One wouldn’t think books and whiskey easily blend. But they do. In ways, I surely never imagined when I started researching whiskey for my Lucky Whiskey series. The first book, A SHOT OF MURDER: A Lucky Whiskey Mystery, drops on June 8th.
So raise a glass and read on.
Both whiskey and books start with humble beginnings – Whiskey starts its life as beer and books start, at least for me, as half-form, often unpalatable ideas, that, like beer are foul and need to be changed into something infinitely better.
Both whiskey (Irish spelling) or whisky (Scottish/Canadian spelling) are grammatically correct, though the whiskey should be used as whisky looks like the writer is just drunk, much like the ridiculous use of gray (American spelling) when it should clearly be grey (British spelling). I mean, just look at it!
Both whiskey and words must watch out for sneaky thieves – With whiskey, nearly 2% of a barrel is stolen by angels each year in what is referred to as The Angel’s Share, which is about the same amount of books stolen from libraries a year. Oddly, the most pilfered book is the Guinness Book of World Records.
Both whiskey and books take a while to age. Whiskey is stored for 3 years, at least, before it hits the shelves, books take about the same from conception to a bookstore. More for me. I type really, painfully slow. That sentence alone took me nearly twenty minutes. Speaking of sentences, the longest one ever written is 823 words in Les Miserables.
Both whiskey and books have a name for people who love the smell of each – Bibliosmia for books and J.A. Kazimer for whiskey.
Both whiskey and word consumption prevents death. Whiskey is known to prevent some cancers and other diseases, while reading keeps people from killing other people. At least it does for me. I would’ve been jailed long ago without books.
I did find a few more glorious facts about both books and whiskey while doing research. Facts that you NEED to know for your own self-preservation.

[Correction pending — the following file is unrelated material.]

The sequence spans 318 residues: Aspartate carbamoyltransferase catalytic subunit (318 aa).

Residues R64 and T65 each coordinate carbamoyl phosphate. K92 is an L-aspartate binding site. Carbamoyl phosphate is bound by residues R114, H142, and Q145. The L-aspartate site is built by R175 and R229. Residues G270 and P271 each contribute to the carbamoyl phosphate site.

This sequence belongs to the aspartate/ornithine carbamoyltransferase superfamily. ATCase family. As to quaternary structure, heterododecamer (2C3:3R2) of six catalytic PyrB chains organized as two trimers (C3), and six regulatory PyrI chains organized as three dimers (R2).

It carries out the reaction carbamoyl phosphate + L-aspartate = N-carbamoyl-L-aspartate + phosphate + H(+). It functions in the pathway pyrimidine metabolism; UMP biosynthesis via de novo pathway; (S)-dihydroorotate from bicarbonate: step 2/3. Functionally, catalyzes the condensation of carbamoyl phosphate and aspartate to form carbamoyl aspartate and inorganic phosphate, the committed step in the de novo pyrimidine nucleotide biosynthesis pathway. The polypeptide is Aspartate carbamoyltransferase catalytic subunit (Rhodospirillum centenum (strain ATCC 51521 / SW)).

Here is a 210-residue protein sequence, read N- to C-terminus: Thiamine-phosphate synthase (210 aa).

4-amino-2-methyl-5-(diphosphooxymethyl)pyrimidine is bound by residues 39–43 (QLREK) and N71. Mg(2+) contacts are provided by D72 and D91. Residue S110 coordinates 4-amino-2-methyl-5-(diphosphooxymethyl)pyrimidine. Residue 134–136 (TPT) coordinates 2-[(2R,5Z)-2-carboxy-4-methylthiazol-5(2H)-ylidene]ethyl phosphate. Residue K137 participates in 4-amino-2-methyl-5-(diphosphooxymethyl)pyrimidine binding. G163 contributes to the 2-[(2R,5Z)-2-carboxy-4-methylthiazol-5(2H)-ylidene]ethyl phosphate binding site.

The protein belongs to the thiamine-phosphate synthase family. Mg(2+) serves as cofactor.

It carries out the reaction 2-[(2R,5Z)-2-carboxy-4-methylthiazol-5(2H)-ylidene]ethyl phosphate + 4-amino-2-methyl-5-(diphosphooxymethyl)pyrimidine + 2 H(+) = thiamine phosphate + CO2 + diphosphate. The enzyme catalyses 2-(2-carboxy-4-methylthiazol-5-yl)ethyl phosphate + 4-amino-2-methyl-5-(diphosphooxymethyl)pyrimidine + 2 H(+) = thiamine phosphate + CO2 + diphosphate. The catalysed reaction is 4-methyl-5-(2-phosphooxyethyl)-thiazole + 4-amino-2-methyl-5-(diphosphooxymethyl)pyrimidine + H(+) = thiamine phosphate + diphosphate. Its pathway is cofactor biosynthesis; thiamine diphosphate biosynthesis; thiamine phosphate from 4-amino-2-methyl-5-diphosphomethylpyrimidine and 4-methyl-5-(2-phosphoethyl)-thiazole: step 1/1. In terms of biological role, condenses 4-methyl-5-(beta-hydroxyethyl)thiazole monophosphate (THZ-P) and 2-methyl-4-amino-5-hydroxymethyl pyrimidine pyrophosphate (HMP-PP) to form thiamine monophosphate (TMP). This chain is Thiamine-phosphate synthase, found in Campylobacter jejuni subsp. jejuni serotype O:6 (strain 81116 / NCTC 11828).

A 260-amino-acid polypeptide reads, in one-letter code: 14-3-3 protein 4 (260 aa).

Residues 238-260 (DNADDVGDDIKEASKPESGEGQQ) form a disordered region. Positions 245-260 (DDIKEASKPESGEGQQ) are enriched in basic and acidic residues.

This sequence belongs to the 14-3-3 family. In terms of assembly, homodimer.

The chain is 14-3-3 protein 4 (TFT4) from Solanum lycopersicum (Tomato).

People in Iceland read the most of all countries. You’d think they’d also drink the most whiskey considering the average temperature doesn’t go above 60 degrees (F) all year. But that honor goes to one of the hottest places on Earth, India, with 1.5 billion liters of whiskey consumed a year on average.
Whiskey is a basic ingredient in Tabasco sauce. The very idea is an insult to my taste buds.
68% of books are purchased by women (yay!), and a heck of a lot of us drink whiskey. Want proof (pun intended as I love a good pun, or a bad pun, or really, any pun)? Just look at the new marketing for whiskey targeting females that often falls short – Jane Walker (it is the same whiskey as Johnnie Walker but with a woman on the label. Lame, I know).
Whiskey is the state beverage (yes, that’s a thing) of Alabama.
Mountain Dew was solely created to be a whiskey chaser, which, honestly is a bigger sin then mixing whiskey with diet coke. Sort of like mixing Harry Potter with Fifty Shades of Grey (I had the idea first, so no stealing it!)
And, finally, my favorite factoids – The name whiskey came from the Gaelic language (uisge beath) meaning ‘water of life’. And even better, the word nerd was invented by Dr. Seuss in his 1950 book, “If I Ran the Zoo”. My only goal in life is to craft a word as perfect as NERD.
I hope you’ve enjoyed the sometimes bizarre pairings of whiskey and words as much as I enjoyed researching them, except without the hangovers. So many hangovers. That’s what I get for chasing good whiskey with Mountain Dew….
I’d love to hear about your favorite whiskey brand. And please share any random fact you might have about books or booze. Who knows what sort of research I’ll need for my next book.
And don’t forget to sign up for J.A. Kazimer’s THIS LITTLE PIGGY WENT TO MURDER Readers’ Group
A Lucky Whiskey Mystery #1
When it comes to murder, sometimes it’s better to be lucky than good.
Ten years after leaving the small town of Gett, Florida, for Hollywood stardom, Charlotte “Charms” Lucky, who has never quite lived up to her surname, returns home to run the Lucky Whiskey distillery while her grandfather recovers from a heart attack.
Making whiskey is harder than Charlotte imagined, especially with longtime rivals and resentful townsfolk interfering at every turn. She’ll need more than a lucky charm to keep the family afloat, after she discovers her former high school boyfriend’s pickled corpse in a Lucky Whiskey cask, and her grandfather is arrested for the murder.
Charlotte has one shot to clear his name and save the family business, and that is to find the real killer among a town full of suspects.
About J.A. Kazimer
Originally from Cleveland, Ohio, j.a. left at a young age, and now lives and writes in Denver, Colorado. J.A. Kazimer holds a master’s degree in forensic psychology, and has worked as a PI, bartender, and most recently at the Jack Kerouac School of Disembodied Poetics.